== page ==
Lessons generally aren’t learned from friendly matches, but perhaps Sunday’s Community Shield betrayed a weakness in Chelsea which can no longer be denied.
Antonio Conte’s team didn’t play well at Wembley and defeat on penalties flattered a performance which was for long periods clunky, lethargic and dull. Arsenal were brighter and better; by the time Sead Kolasanic equalised, the result should really have been beyond doubt.
At this time of year, it’s easy to dismiss defeats. Eden Hazard remains injured, new signings Alvaro Morata and Antonio Rudiger aren’t quite ready to start, and Tiemoue Bakayoko – signed to fill a pivotal role in Conte’s midfield – is recovering from knee trouble. There are definitely excuses there for those who want to use them.
The backdrop to the summer has been the uneasy truce between Conte and his employers. He, quite vocally at times, has expressed dismay over the failure to strengthen the first-team. Given Chelsea’s wealth and comparative strength, it’s tempting to dismiss that as an empty grievance and another case of a big-club manager always wanting more.
But actually, doesn’t he have a point? His hopes of retaining the title, or mounting a serious challenge in Europe, seem dependent on all of his players avoiding injury and suspension and none of them losing form at any point or for any length of time.
Chelsea are defending champions for a reason and, no, they are not short on quality. What they do lack perhaps, is the ability to rotate away from their established strengths. Conte has succeeded in creating a disciplined and organised side, but that rigidity is now potentially problematic; teams who win in the same way each week tend to have a short lifespan at the top of the game.
In their last two defeats to Arsenal, Chelsea have had a man sent-off. In the FA Cup final and on Sunday, the dismissals of Victor Moses and Pedro helped to determine the outcome of the respective game. It would be disingenuous to pretend, though, that the final outcome in each case wasn’t reflective of the balance of play – and, while emblematic of anything as dramatic as a power shift, it does describe Wenger’s growing ability to nullify Conte’s team.
In the past – under Mourinho, for instance – Chelsea have always seemed a step ahead of Arsenal. That owes something to tactical flexibility, of course, but also to the players within those squads. In the war of resources, one team always had more than the other – better players, but also many more ways of pursuing victory.
Now, that balance has turned – in relation to Arsenal and beyond. As a result, Conte is fighting a battle on two fronts: he must counter the growing understanding for how his team has won in the past with innovation. But he must find that innovation using a small group of players who offer little variation upon each other.
The wing-back situation at Stamford Bridge is the most vivid example of that conundrum: either Marcos Alonso and Victor Moses play, or the team suffers. At the same time, the rest of the Premier League has become well-versed on those players’ traits and, by now, has total knowledge of how Chelsea use them. Had the club managed to sign Alex Sandro from Juventus – something they might still do – their hand would be far stronger than it currently is. Given how important that position was to last season’s success and the extra strain which will be applied by Champions League involvement, the failure to properly buttress it is difficult to understand.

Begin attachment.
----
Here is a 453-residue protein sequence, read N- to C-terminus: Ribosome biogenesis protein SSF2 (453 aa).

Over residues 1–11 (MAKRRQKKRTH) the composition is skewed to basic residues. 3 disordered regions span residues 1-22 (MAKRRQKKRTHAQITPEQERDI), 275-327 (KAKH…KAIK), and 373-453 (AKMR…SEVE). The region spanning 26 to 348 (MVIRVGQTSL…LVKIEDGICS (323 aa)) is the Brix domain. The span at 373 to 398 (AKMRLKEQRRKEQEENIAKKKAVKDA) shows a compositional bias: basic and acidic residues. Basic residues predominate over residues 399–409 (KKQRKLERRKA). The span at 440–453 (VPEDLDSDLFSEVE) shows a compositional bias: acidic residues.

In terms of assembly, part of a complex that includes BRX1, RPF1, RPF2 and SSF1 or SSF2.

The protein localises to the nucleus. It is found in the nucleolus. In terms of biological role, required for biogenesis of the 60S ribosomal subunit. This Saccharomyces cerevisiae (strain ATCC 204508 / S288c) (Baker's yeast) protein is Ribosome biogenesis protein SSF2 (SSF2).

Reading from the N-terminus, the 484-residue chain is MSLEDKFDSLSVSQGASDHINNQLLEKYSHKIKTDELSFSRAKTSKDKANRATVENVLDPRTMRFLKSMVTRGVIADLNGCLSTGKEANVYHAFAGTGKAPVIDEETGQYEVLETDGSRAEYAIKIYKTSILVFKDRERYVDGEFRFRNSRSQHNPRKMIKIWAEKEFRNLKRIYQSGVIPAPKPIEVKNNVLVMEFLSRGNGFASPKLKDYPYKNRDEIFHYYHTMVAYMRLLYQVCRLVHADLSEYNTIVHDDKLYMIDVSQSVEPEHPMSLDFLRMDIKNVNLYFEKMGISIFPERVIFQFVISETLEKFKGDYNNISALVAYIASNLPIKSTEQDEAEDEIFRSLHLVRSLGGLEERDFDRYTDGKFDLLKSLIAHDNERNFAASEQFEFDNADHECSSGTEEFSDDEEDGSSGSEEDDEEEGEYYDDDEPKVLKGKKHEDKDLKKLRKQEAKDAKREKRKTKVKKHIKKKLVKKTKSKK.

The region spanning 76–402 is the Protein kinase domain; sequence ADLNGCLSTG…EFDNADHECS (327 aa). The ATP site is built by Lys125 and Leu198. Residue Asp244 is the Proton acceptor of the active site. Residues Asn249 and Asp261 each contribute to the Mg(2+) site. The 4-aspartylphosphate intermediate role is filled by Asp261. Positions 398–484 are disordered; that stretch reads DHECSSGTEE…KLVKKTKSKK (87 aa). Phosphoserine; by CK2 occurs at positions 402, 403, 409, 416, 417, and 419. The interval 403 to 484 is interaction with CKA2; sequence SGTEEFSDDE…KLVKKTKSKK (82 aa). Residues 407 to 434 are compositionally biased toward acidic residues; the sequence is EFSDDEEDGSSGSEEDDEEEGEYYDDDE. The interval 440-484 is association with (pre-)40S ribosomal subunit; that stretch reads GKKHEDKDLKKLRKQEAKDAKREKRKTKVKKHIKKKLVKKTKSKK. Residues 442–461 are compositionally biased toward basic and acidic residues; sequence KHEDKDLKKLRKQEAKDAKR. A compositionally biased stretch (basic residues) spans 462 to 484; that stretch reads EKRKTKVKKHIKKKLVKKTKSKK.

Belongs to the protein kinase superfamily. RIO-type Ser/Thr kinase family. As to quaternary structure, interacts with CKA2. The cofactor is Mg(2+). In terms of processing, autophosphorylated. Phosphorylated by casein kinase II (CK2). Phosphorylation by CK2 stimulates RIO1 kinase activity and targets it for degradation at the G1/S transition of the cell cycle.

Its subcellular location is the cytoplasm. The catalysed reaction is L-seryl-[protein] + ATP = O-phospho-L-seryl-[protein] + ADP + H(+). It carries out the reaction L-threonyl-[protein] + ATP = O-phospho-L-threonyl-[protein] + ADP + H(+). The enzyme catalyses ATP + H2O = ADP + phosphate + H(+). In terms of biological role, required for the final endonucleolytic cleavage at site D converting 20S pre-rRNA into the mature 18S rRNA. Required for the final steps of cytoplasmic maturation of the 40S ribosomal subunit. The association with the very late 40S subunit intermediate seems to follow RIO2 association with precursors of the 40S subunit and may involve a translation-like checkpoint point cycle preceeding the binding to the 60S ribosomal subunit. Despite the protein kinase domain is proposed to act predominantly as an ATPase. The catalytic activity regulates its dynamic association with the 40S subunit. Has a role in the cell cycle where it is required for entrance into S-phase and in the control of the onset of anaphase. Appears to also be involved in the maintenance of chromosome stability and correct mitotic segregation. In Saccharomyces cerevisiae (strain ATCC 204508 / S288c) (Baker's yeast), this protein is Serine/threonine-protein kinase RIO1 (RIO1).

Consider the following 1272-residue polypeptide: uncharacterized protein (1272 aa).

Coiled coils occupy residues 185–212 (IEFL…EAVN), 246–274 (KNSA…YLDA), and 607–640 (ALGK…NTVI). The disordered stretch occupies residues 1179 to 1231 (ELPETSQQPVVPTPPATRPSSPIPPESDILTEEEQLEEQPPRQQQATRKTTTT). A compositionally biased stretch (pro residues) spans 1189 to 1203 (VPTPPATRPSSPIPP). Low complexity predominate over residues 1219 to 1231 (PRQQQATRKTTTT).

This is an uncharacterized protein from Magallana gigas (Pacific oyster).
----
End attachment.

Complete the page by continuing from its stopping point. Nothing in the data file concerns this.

Troublingly, there are shades of the same problem further forward. Conte may have more bodies at the top of the pitch, but few players who are capable of altering a gameplan. Willian and Pedro, for instance, may make contrasting runs without the ball, but aren’t nearly as different as – say – Henrikh Mkhitaryan and Juan Mata at Manchester United, or Leroy Sane and Raheem Sterling at Manchester City. Modern football, particularly in the attacking zones, depends on dexterity and, within that context, Chelsea are actually some way behind their nearest rivals.
In midfield, too, the sale of Nemanja Matic has made the pool of attributes more shallow. Cesc Fabregas can, even at this stage of his career, be expected to enter a game from the bench and find a pass which opens a defence, but Conte will again have to lean heavily on N’Golo Kante and hope that Bakayoko adjusts to English football without breaking stride.
It’s a strange assessment of a team who won the title so convincingly just a few months ago, but the concern is justified; their position is precarious.
Arsenal’s victory at Wembley can’t be ascribed to a single factor and nor, with a week of pre-season remaining, should it be treated as a signpost for the year ahead. It did, however, draw an unflattering comparison between a side equipped with a variety of wrinkles and intricacies and one which, with the transfer window slowly closing, seems dependent on the same pieces being moved around the board in exactly the same way.
Latest posts by Seb Stafford-Bloor (see all)
- England’s Experimentation Can Challenge Public Indifference - November 13, 2017
- Quickly, Before Chelsea’s Treatment Of Ruben Loftus-Cheek Is Condemned… - November 11, 2017
- Paulo Gazzaniga: Third-Choice Goalkeeper - November 6, 2017